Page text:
Review Fix: What have you learned about yourself through this production?

Alicea: I learned, more than anything, that what people have always said to/about me is true: I just don’t give up. If you have a story worth telling, then you owe it to yourself and those without a voice to tell that story. It’s what artists do, and nobody ever said it was going to be easy.

Review Fix: What’s the feeling like on set?

Alicea: For the pilot episode of Adulthood I wrote, directed, produced and starred, which basically means the entire process felt like one big blur. But, really, things move so fast and from the very second you step foot on-set you’re fighting time, so there’s not a whole lot of “stopping to smell the roses,” going on, but I always take a moment on any production to go off on my own during a break and just take in the set. I never not do that. As long as the team and I are having fun, we’ll continue to do it.

Review Fix: Any fun stories?

Alicea: There were many times when the show literally didn’t happen. From Freddy Giorlando getting into a car accident the day two of the shoot, to one of the actor’s houses going on fire, to losing actors and locations… that’s indie filmmaking for you… anything that can go wrong will probably go wrong. I’ll say one of the highlights for me, though, was the final scene we shot under the bridge in Astoria Park. I think it was then that the guys and I realized just how special this project is and all the setbacks we had to overcome just to get there. I’ll never forget it.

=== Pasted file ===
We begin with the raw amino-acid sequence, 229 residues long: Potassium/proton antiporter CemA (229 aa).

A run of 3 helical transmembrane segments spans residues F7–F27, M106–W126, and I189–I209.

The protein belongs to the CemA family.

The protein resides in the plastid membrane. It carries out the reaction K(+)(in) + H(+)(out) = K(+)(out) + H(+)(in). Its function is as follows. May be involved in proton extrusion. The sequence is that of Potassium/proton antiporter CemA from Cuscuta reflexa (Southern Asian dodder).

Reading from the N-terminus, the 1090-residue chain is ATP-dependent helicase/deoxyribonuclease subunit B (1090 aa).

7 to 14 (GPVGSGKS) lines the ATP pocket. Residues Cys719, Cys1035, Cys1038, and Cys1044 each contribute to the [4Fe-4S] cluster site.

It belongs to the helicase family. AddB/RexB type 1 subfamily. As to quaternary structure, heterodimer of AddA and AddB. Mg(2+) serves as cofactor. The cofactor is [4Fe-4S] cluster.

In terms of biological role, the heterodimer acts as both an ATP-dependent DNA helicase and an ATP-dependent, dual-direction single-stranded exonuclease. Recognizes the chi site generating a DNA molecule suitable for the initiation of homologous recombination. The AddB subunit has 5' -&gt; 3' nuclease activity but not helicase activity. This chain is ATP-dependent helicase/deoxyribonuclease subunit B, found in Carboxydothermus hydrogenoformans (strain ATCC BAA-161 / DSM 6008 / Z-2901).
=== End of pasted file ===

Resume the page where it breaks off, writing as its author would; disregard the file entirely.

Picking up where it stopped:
Review Fix: Who will enjoy it the most?

Alicea: The show is directed toward a pretty wide demographic with a little something for everyone, but, more than anything, if you grew up loving John Hughes and Kevin Smith, you’ll most likely enjoy this show.

Review Fix: What’s next?

Alicea: We’re currently in development and pre-production for season one setting up for a 2020 premiere.

Review Fix: Anything you want to add?

Alicea: If you’re reading this and feel a burning desire to be doing something… something scary or uncertain… DO IT. It’ll be the greatest thing you’ve ever done for your life, as well as for that unknown person you’ll one day come across that will be looking to YOU as an inspiration for someone who took the chance and risked it all to pursue their passions and dreams.

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About Patrick Hickey Jr. 12726 Articles
Patrick Hickey Jr. is the Founder, Editor-in-Chief, Master Jedi and Grand Pooh-bah of ReviewFix.com and is the author of the book, "The Minds Behind the Games: Interviews with Cult and Classic Video Game Developers," from leading academic and non-fiction publisher McFarland and Company. He is currently the Assistant Director of the Journalism Program at Kingsborough Community College and is a former News Editor at NBC Local Integrated Media and a National Video Games Writer at the late Examiner.com. He has also had articles and photos published in The New York Times, The New York Daily News, Complex and The Syracuse Post-Standard. Love him. Read him.